Food giants to use hydrocarbon-based refrigeration

USA – Food industry titans McDonalds, Starbucks and Red Bull along with system supplier True Manufacturing gathered at ATMOsphere America 2015, organised in Atlanta on 25-26 June to discuss the trends and future of the food service industry. One of the major talking points of the conference was the rising trend of the use of hydrocarbon-based refrigeration in the food service industry.


Roy Buchert, McDonald’s Global Energy Director explained that his company had ambitious plans to reduce its environmental impact which include moving toward the use of natural refrigerants. Mr Buchert states that this change of refrigerants is not only better for the environment but it also makes long-term business sense. McDonalds have already begun scaling up its use of small refrigeration equipment (using 150g or less of R290) in Europe, which the company says is so far proving to be 38% more energy efficient. The company is also pilot testing medium refrigeration systems in Europe (walk-ins, milkshake machines) using natural refrigerants and has stated that its ultimate goal is to use natural refrigerants for all its HVAC systems. In Denmark McDonald’s has even gone as far as pilot testing an entirely HFC-free store.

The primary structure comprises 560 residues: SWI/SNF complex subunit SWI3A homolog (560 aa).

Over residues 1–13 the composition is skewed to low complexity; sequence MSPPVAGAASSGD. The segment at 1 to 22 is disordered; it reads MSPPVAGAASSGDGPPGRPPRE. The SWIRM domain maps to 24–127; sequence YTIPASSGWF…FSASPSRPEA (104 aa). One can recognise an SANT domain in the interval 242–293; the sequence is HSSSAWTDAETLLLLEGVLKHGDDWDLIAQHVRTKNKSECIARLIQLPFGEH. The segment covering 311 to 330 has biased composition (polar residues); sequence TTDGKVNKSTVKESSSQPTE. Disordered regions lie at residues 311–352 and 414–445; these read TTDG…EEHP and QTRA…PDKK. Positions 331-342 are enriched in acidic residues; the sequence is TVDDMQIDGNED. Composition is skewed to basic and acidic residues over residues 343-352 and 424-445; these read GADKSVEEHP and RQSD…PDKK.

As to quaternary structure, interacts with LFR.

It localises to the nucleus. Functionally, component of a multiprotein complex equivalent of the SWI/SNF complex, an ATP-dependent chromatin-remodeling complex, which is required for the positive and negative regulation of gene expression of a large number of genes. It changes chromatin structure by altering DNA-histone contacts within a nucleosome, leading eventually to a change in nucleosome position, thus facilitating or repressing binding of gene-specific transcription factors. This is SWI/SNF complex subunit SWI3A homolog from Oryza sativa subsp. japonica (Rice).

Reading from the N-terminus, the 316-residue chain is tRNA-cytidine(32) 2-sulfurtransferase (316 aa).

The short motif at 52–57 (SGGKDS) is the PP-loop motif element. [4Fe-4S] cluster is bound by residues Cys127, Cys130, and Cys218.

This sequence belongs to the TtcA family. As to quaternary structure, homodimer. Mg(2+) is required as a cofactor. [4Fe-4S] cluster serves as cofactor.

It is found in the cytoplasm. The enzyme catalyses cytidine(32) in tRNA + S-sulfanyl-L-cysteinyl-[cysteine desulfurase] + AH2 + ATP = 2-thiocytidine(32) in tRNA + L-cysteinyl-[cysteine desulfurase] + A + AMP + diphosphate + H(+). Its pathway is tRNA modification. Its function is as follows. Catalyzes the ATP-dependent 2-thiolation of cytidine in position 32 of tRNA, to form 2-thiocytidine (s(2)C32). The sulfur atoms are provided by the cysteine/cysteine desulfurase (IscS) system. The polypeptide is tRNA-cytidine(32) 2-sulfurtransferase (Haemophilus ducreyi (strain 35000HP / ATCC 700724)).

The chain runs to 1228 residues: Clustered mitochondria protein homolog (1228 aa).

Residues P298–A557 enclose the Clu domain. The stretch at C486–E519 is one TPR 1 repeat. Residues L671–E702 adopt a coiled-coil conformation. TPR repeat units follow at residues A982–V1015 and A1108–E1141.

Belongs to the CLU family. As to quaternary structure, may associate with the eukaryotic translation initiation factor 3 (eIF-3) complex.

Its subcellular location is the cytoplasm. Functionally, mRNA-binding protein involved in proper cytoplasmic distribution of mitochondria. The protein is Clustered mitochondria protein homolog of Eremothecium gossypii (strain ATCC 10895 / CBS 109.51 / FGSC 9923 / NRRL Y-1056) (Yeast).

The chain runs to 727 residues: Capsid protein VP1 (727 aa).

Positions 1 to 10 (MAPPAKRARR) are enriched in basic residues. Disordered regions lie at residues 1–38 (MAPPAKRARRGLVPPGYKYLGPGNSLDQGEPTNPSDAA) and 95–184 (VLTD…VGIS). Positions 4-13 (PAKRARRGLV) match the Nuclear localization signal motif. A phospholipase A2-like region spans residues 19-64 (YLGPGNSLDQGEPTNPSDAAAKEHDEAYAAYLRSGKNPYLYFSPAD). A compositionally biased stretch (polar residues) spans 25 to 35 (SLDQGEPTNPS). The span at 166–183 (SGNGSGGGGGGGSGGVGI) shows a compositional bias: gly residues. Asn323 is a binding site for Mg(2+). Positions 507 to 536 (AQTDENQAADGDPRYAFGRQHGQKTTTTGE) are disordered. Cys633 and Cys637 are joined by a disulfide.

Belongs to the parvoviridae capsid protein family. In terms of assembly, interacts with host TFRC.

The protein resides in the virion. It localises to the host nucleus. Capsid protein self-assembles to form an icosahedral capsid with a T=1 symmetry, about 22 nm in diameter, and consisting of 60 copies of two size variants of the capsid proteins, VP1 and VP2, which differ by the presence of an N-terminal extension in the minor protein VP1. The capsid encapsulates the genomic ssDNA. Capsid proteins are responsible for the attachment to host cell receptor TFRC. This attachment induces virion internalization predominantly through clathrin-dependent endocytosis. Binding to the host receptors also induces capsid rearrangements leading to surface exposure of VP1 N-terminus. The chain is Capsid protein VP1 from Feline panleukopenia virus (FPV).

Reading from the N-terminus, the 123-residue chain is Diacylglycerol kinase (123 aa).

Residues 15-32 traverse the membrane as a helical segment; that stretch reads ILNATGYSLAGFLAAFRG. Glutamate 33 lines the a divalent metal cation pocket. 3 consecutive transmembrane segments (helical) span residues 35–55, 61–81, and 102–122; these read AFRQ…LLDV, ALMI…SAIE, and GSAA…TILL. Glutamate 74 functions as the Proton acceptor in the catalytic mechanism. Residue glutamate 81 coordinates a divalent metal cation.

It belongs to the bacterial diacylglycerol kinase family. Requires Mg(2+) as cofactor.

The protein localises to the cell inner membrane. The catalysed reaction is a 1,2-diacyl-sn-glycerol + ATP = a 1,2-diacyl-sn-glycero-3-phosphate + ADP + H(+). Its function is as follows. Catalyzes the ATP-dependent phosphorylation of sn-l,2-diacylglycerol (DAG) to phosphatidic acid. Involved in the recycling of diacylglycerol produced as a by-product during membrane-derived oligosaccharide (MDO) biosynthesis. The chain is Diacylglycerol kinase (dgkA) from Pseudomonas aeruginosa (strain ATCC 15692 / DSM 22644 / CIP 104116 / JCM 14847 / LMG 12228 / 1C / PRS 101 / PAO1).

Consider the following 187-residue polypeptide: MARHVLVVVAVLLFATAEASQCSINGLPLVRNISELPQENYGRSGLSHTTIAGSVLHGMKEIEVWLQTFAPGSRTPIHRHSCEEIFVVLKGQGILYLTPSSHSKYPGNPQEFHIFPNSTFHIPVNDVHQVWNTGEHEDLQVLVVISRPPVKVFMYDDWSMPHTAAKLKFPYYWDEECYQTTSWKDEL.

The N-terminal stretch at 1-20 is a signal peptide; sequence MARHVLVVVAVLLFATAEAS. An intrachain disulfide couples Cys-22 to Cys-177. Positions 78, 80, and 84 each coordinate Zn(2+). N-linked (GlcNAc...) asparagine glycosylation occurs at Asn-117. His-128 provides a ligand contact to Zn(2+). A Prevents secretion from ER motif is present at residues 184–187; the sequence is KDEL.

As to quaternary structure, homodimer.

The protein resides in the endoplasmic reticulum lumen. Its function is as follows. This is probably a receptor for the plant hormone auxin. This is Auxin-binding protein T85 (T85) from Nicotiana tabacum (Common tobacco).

However the U.S. food service industry currently lags behind its European counterpart in its use of natural refrigerants as it is only recently that natural refrigerant-based, smaller equipment has been released onto the market. Despite this tardiness in adopting natural refrigerants, the market for hydrocarbon equipment in the U.S is expected to develop quickly.


“Things are moving much faster than we had thought, we are still in a good position and we are eager to see things move forward,” declared Buchert.


In Buchert’s considered opinion, the conversion to natural refrigerants cannot realistically expected to be an overnight project, particularly as the cost of suddenly switching to natural refrigerants in all HVAC&R equipment would be extremely prohibitive. Instead the company has decided to focus on replacing its older equipment and is installing green refrigeration solutions in its new restaurants.


Buchert ended his presentation with a call to arms, demanding that the industry take the necessary actions to overcome the challenges facing it, including local regulations, lack of trained service infrastructure and the higher initial costs of natural refrigerant-based equipment.